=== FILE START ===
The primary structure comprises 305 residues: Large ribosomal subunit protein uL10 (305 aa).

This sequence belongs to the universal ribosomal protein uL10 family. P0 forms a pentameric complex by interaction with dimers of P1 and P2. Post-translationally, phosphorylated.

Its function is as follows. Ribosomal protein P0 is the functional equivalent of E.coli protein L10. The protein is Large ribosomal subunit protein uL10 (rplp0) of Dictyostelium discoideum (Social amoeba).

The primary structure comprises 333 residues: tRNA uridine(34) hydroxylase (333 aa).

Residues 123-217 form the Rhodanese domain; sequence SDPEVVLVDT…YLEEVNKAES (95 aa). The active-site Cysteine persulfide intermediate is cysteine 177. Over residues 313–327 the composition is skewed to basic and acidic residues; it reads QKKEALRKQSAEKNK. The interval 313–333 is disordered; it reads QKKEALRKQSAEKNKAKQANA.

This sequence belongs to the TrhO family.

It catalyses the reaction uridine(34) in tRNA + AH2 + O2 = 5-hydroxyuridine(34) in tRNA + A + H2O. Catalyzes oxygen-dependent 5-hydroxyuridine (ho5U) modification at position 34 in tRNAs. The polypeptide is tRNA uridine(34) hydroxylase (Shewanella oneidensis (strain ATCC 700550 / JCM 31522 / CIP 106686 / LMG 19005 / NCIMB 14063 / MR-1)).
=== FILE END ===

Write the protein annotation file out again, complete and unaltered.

The primary structure comprises 305 residues: Large ribosomal subunit protein uL10 (305 aa).

This sequence belongs to the universal ribosomal protein uL10 family. P0 forms a pentameric complex by interaction with dimers of P1 and P2. Post-translationally, phosphorylated.

Its function is as follows. Ribosomal protein P0 is the functional equivalent of E.coli protein L10. The protein is Large ribosomal subunit protein uL10 (rplp0) of Dictyostelium discoideum (Social amoeba).

The primary structure comprises 333 residues: tRNA uridine(34) hydroxylase (333 aa).

Residues 123-217 form the Rhodanese domain; sequence SDPEVVLVDT…YLEEVNKAES (95 aa). The active-site Cysteine persulfide intermediate is cysteine 177. Over residues 313–327 the composition is skewed to basic and acidic residues; it reads QKKEALRKQSAEKNK. The interval 313–333 is disordered; it reads QKKEALRKQSAEKNKAKQANA.

This sequence belongs to the TrhO family.

It catalyses the reaction uridine(34) in tRNA + AH2 + O2 = 5-hydroxyuridine(34) in tRNA + A + H2O. Catalyzes oxygen-dependent 5-hydroxyuridine (ho5U) modification at position 34 in tRNAs. The polypeptide is tRNA uridine(34) hydroxylase (Shewanella oneidensis (strain ATCC 700550 / JCM 31522 / CIP 106686 / LMG 19005 / NCIMB 14063 / MR-1)).